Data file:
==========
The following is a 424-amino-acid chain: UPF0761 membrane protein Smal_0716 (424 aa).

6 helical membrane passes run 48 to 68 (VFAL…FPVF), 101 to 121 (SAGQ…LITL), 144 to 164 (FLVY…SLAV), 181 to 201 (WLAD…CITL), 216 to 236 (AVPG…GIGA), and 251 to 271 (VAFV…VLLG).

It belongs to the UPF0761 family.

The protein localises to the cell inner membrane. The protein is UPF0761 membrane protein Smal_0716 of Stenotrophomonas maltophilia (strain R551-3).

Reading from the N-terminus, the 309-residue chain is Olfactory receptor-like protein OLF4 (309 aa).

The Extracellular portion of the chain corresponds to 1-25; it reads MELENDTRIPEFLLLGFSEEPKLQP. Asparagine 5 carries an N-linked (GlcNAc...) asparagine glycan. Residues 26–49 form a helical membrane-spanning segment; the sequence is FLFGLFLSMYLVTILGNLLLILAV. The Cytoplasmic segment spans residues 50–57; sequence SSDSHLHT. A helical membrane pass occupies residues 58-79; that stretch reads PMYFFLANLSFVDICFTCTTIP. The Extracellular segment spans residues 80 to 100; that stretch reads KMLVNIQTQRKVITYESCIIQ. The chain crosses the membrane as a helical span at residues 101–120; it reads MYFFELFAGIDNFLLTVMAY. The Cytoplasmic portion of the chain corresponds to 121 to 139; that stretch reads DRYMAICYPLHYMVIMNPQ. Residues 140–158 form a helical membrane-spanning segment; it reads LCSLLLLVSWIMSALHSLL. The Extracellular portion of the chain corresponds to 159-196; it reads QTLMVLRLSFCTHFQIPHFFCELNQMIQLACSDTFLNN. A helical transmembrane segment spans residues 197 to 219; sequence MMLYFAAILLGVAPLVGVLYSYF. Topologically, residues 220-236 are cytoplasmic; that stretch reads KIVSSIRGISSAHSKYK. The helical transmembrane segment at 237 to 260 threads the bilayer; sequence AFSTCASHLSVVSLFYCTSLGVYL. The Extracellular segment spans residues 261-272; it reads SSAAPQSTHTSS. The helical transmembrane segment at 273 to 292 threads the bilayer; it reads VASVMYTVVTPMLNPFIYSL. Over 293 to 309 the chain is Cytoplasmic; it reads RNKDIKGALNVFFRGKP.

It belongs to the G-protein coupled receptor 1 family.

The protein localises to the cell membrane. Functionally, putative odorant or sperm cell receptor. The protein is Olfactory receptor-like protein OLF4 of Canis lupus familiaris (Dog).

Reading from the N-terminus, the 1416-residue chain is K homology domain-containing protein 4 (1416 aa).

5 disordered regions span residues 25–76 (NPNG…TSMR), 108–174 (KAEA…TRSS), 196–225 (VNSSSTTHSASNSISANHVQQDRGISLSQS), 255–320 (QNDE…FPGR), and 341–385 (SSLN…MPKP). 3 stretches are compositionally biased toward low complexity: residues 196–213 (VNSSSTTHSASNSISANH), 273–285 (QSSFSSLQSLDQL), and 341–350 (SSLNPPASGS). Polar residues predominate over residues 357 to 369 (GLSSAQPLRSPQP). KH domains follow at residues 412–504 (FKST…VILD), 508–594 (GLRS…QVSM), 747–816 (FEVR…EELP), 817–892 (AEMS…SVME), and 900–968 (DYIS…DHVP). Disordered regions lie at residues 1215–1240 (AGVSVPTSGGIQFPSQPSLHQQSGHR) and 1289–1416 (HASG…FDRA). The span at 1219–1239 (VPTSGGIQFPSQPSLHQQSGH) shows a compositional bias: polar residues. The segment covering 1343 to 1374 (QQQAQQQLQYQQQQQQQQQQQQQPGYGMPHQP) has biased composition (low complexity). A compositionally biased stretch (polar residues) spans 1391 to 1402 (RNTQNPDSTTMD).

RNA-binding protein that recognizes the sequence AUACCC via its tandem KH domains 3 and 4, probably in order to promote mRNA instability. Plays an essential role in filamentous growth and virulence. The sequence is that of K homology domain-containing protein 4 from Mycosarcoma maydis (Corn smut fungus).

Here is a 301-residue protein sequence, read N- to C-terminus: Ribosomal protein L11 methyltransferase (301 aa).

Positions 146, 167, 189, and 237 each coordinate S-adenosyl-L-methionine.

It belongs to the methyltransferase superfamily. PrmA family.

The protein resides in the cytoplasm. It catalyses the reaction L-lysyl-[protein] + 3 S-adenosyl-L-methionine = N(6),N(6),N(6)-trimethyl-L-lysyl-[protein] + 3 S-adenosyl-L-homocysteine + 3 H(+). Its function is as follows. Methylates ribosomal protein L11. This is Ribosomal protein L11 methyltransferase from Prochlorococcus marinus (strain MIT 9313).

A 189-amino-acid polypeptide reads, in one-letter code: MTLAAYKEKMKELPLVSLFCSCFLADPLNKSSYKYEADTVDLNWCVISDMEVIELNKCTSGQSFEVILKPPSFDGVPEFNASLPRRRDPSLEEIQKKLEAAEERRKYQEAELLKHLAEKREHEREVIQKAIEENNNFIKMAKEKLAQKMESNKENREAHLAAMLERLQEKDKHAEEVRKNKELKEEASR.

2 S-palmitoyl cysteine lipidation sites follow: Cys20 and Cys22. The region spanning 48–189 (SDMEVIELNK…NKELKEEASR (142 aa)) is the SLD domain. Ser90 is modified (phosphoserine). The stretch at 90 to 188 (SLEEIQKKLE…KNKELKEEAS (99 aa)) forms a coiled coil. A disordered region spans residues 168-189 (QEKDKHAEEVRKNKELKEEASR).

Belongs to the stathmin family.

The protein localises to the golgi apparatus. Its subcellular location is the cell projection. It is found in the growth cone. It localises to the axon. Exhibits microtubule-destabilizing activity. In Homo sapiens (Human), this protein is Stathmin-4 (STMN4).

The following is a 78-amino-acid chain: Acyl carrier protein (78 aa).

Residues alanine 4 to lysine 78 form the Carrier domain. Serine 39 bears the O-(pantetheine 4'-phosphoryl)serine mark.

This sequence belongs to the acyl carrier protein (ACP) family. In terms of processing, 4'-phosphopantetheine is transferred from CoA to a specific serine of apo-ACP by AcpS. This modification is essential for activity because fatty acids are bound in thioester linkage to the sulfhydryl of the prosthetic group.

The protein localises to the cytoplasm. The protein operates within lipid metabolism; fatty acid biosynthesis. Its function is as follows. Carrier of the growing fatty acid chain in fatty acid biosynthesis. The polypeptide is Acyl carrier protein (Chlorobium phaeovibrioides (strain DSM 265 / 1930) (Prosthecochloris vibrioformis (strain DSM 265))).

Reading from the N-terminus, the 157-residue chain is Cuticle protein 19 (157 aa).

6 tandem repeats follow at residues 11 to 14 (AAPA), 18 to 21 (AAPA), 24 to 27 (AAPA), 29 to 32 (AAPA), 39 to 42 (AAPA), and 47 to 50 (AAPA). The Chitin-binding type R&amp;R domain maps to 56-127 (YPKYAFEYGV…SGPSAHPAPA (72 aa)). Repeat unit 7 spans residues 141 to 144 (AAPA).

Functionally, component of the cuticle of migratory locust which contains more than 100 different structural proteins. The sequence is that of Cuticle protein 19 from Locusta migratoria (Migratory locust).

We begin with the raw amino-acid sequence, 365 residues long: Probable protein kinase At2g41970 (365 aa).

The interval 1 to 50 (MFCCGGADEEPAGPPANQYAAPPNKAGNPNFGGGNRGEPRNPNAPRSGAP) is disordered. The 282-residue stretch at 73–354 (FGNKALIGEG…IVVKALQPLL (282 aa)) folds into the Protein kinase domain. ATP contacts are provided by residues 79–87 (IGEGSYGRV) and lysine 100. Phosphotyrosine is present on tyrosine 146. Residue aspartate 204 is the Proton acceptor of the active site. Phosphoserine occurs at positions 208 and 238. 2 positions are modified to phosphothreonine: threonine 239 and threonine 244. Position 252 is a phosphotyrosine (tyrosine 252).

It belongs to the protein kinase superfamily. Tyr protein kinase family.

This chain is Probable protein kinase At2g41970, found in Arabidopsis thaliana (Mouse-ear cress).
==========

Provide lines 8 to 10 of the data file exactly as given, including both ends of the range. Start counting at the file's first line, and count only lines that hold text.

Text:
The protein localises to the cell membrane. Functionally, putative odorant or sperm cell receptor. The protein is Olfactory receptor-like protein OLF4 of Canis lupus familiaris (Dog).

Reading from the N-terminus, the 1416-residue chain is K homology domain-containing protein 4 (1416 aa).

5 disordered regions span residues 25–76 (NPNG…TSMR), 108–174 (KAEA…TRSS), 196–225 (VNSSSTTHSASNSISANHVQQDRGISLSQS), 255–320 (QNDE…FPGR), and 341–385 (SSLN…MPKP). 3 stretches are compositionally biased toward low complexity: residues 196–213 (VNSSSTTHSASNSISANH), 273–285 (QSSFSSLQSLDQL), and 341–350 (SSLNPPASGS). Polar residues predominate over residues 357 to 369 (GLSSAQPLRSPQP). KH domains follow at residues 412–504 (FKST…VILD), 508–594 (GLRS…QVSM), 747–816 (FEVR…EELP), 817–892 (AEMS…SVME), and 900–968 (DYIS…DHVP). Disordered regions lie at residues 1215–1240 (AGVSVPTSGGIQFPSQPSLHQQSGHR) and 1289–1416 (HASG…FDRA). The span at 1219–1239 (VPTSGGIQFPSQPSLHQQSGH) shows a compositional bias: polar residues. The segment covering 1343 to 1374 (QQQAQQQLQYQQQQQQQQQQQQQPGYGMPHQP) has biased composition (low complexity). A compositionally biased stretch (polar residues) spans 1391 to 1402 (RNTQNPDSTTMD).